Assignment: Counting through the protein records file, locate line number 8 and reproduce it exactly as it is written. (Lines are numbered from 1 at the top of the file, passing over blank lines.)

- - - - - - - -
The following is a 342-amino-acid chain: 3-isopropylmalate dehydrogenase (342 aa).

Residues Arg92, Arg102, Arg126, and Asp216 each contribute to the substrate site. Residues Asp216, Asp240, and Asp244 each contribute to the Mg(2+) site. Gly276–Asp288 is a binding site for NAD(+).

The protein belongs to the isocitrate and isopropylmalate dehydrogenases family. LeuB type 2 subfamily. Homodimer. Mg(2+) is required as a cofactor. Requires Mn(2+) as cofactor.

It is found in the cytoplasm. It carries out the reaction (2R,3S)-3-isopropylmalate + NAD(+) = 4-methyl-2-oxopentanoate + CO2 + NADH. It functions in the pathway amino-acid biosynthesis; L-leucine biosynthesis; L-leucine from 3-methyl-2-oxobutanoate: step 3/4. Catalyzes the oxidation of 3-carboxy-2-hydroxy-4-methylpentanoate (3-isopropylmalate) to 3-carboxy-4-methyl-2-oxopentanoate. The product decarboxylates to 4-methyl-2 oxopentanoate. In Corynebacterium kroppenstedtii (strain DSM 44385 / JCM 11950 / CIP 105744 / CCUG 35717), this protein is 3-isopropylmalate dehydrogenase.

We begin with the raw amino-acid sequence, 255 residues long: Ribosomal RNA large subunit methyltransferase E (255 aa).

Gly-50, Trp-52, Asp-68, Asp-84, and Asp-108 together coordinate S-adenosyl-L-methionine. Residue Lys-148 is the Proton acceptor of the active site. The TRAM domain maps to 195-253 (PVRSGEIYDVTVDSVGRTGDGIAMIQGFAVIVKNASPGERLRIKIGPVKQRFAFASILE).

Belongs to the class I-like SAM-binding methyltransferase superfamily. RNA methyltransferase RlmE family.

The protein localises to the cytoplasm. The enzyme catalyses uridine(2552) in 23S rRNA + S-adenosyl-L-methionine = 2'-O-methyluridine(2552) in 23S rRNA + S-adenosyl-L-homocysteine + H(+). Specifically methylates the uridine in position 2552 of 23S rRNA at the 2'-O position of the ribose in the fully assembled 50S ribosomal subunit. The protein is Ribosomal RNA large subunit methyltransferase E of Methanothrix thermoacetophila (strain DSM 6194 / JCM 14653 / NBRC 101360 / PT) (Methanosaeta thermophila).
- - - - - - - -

The protein localises to the cytoplasm. The enzyme catalyses uridine(2552) in 23S rRNA + S-adenosyl-L-methionine = 2'-O-methyluridine(2552) in 23S rRNA + S-adenosyl-L-homocysteine + H(+). Specifically methylates the uridine in position 2552 of 23S rRNA at the 2'-O position of the ribose in the fully assembled 50S ribosomal subunit. The protein is Ribosomal RNA large subunit methyltransferase E of Methanothrix thermoacetophila (strain DSM 6194 / JCM 14653 / NBRC 101360 / PT) (Methanosaeta thermophila).